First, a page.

Catherine Sullivan has produced several films, performances and theater works wherein the performers are often coping with written texts, stylistic economies, re-enactments of historic performances, gestural and choreographic regimes, and conceptual orthodoxies. The works address a broad spectrum of historical and cultural reference and often involve multiple collaborators. She holds BFA in Acting from California Institute of the Arts and and MFA in Fine Art from Art Center College of Design. Her work has been exhibited nationally and internationally at a wide variety of venues such as the UCLA Armand Hammer Museum, Los Angeles; The Whitney Museum of American Art, New York; Secession, Vienna; Tate Modern, London; Opéra de Lyon, Lyon; Volksbühne, Berlin and The Renaissance Society at the University of Chicago. She is represented by Metro Pictures, New York, Galerie Catherine Bastide, Brussels and Galerie Christian Nagel, Antwerp/Berlin and is an Associate Professor in the Department of Visual Arts at the University of Chicago.
Afterword is supported by the Richard and Mary L. Gray Center for Arts and Inquiry, Mellon Fellowship for Arts Practice and Scholarship; the Multi-Arts Production (MAP) Fund in conjunction with the Museum of Contemporary Art Chicago; and the Edwin H. Case Chair in American Music, Columbia University.
The International Contemporary Ensemble (ICE), described by the New York Times as “one of the most accomplished and adventurous groups in new music,” is dedicated to reshaping the way music is created and experienced. With a modular makeup of 35 leading instrumentalists, performing in forces ranging from solos to large ensembles, ICE functions as performer, presenter, and educator, advancing the music of our time by developing innovative new works and new strategies for audience engagement. Since its founding in 2001, ICE has premiered over 500 compositions––the majority of these new works by emerging composers––in venues spanning from alternative spaces to concert halls around the world. The ensemble has received the American Music Center’s Trailblazer Award for its contributions to the field, the ASCAP/Chamber Music America Award for Adventurous Programming, and was most recently named Musical America Worldwide’s Ensemble of the Year in 2013. In 2011, with leading support from The Andrew W. Mellon Foundation, ICE created the ICElab program to place teams of ICE musicians in close collaboration with six emerging composers each year to develop works that push the boundaries of musical exploration. ICElab projects have been featured in more than one hundred performances from 2011–2014. In 2014 ICE launched the OpenICE initiative to bring the full scope of ICE’s programming and educational activities for free to broader audiences around the world.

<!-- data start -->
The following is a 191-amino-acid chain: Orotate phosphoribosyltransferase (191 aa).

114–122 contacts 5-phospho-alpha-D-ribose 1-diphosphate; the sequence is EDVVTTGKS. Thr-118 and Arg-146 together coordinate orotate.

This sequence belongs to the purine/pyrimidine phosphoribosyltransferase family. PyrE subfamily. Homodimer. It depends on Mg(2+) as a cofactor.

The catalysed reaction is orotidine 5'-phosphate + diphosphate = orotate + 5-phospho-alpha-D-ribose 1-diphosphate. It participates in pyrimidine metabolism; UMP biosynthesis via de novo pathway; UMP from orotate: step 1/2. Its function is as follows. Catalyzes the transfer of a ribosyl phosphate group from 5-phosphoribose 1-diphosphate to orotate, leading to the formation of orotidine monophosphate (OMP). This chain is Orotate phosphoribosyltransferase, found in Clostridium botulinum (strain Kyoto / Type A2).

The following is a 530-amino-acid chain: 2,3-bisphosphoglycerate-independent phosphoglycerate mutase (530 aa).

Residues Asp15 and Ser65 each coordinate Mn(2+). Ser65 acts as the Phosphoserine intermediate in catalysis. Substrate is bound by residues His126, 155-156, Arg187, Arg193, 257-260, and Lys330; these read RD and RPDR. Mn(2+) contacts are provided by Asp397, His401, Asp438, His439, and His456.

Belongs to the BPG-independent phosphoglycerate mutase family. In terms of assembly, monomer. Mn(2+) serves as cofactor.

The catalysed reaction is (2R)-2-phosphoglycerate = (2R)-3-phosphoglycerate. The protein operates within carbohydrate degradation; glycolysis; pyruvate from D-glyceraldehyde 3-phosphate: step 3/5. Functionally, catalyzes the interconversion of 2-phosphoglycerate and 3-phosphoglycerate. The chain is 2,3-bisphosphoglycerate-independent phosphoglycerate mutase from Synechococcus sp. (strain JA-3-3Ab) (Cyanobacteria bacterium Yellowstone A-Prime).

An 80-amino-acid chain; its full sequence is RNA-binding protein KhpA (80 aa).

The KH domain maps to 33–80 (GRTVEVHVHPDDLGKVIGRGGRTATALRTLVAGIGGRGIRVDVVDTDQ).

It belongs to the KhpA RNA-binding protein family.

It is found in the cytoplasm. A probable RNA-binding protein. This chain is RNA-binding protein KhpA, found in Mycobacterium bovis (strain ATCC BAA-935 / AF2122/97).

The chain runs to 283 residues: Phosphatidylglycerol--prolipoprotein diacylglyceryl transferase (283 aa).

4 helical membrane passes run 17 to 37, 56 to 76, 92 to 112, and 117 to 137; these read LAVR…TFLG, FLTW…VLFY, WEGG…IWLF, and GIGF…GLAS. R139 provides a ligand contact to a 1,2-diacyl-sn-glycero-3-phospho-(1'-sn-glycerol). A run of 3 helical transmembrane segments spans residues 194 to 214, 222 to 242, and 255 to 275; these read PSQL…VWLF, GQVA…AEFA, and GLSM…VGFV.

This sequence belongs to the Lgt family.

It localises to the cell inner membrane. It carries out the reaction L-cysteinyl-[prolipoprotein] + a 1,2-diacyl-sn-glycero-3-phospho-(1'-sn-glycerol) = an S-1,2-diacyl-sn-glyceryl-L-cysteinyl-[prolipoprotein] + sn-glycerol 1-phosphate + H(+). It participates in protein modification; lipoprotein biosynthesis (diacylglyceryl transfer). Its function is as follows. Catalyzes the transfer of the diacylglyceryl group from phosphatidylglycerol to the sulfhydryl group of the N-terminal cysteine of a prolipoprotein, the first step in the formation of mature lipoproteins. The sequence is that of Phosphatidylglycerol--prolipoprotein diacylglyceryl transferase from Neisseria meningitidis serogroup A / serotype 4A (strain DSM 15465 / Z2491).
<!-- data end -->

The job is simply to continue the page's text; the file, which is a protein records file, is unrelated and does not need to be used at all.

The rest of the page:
George Lewis: Afterword, The AACM (as) Opera + International Contemporary Ensemble was supported by New Music USA. To follow the project as it unfolds visit our project page.
George Lewis: Afterword, The AACM (as) Opera + International Contemporary Ensemble was supported by New Music USA, made possible by annual program support and/or endowment gifts from Helen F. Whitaker Fund, Aaron Copland Fund for Music, New York City Department of Cultural Affairs, Mary Flagler Cary Charitable Trust.